Fruit of the gods

Yesterday I went to visit the most unusual farm in our area.  Farms in and around Hoedspruit focus on the following products:

These fruit and veg prosper here due to our really hot temperatures and those that need lower temperatures are grown in winter instead of summer as in other regions of South Africa.  The peppers and tomatoes are grown under shade cloth to prevent sunburn, the many bugs we have here and to maintain lower temperatures.  We don’t need hot houses here.  We need cool houses.

For these reasons I thought it most unusual to hear about a highly successful grape farm just outside of town.  Grapes?  Here? No way!  I had to go and see for myself.

Mr A kindly arranged for me to visit and accompanied me on a farm tour given by the farm owner yesterday.  He grows table grapes.

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There are 15 hectares of grapes grown under shade cloth on this farm.  That is a LOT of shade cloth!  In addition to the shade cloth, plastic sheets are used to cover the vines just before picking to stop the grapes getting wet.  That is a LOT of plastic. The farmer told me that once the plastic has come off the vines he send it for recycling.

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When he started his farm here in Hoedspruit many people told him that he was crazy – that there was no way to be successful with grapes in this area.  He has proved everyone wrong and now produces the first table grapes of the season in South Africa – he has the market cornered until December when the grapes in other areas ripen.

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They started picking two weeks ago and pick from 6am to 9am before it gets too hot.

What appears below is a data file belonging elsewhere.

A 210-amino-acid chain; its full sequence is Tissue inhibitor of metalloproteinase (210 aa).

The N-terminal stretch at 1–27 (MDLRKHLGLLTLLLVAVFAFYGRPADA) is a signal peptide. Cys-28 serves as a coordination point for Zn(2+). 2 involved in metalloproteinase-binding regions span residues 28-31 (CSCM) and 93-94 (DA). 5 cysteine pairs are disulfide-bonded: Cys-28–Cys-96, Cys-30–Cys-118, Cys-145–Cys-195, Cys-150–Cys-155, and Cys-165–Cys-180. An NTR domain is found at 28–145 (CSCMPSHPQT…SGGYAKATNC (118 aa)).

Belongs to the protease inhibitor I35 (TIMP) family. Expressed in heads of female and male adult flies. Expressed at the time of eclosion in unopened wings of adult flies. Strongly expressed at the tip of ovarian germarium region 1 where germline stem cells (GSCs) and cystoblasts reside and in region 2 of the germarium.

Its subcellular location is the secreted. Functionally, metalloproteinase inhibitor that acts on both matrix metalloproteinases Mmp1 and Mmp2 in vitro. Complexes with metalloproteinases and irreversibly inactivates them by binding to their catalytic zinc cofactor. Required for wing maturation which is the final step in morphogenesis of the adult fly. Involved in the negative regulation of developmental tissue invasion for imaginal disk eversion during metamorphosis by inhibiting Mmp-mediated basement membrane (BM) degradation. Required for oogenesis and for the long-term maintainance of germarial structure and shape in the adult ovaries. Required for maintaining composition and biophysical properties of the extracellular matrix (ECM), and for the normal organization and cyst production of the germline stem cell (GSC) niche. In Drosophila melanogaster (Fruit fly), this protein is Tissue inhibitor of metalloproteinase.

• Each bunch is tasted first by the picker to see if they are ready.

They just pinch the bottom grape off the bunch and eat it! I think I want to become a grape picker.  The farmer told me that for the first day the pickers swallow what they taste – after that you can see little rows of discarded grapes where they have been dropped.  I guess it may just become too much but I would enjoy the challenge.

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The fruit is then packed on the farm in a specialized packhouse.  Each bunch is trimmed of underdeveloped grapes before being wrapped carefully and packed in cartons and shipped off.

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From next week we will be able to buy these grapes on the roadside just outside town.  We will only get the second class grapes as all the first class are snapped up by the supermarket chains.

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I am grape-ful for having the opportunity to visit this amazing farm. Yum.

Considered the Food of Gods by the ancients, the little juicy ball holds more mysteries than we can think of. Classified by biologists as a `true’ berry, it has fleshy insides all the way to the tiny seed, making it a strong powerhouse of nutrition and energy. As one of nature’s richest source of anti oxidants, the grape is priceless in its nutritional value. In fact many dieticians maintain that it helps lower the incidence of two of the deadliest diseases in the urban world – coronary disease and cancer. In its juice form, the grape is known to cleanse the liver and remove excess uric acid from the body. Besides the obvious good effects, grapes are found to be extremely high in potassium, encouraging an alkaline blood balance and stimulating the heart and kidney processes. They also contain chemicals that help to detoxify and cleanse the system.

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One interesting but little known fact is that grape seeds are healthier than the fruit itself. They contain powerful anti oxidants, serving to prevent premature ageing, disease and decay, by controlling free radicals.

With so much going for the little juice filled berry, it is no wonder that grapes have been a long time favorite of the human race.

Nutritional info from:

13 thoughts on “Fruit of the gods

  1. I’m with Sue…I love grapes (and cherries), but often prefer the ones I get at the roadside stands to those in the stores 😉

    What a very interesting experience. Thank you very much for sharing it with us.


  2. That’s amazing that they are able to successfuly grown them in such a warm climate. I cannot recall seeing any being grown here in Texas. Now, I have a craving for grapes! Though the ones in the store here sure do not look as good! 🙂


  3. Hello

    Might I ask what the name of the farm is?
    Or perhaps a phone number/address?

    I work in the fruit exports industry, and grape season is coming up soon =)


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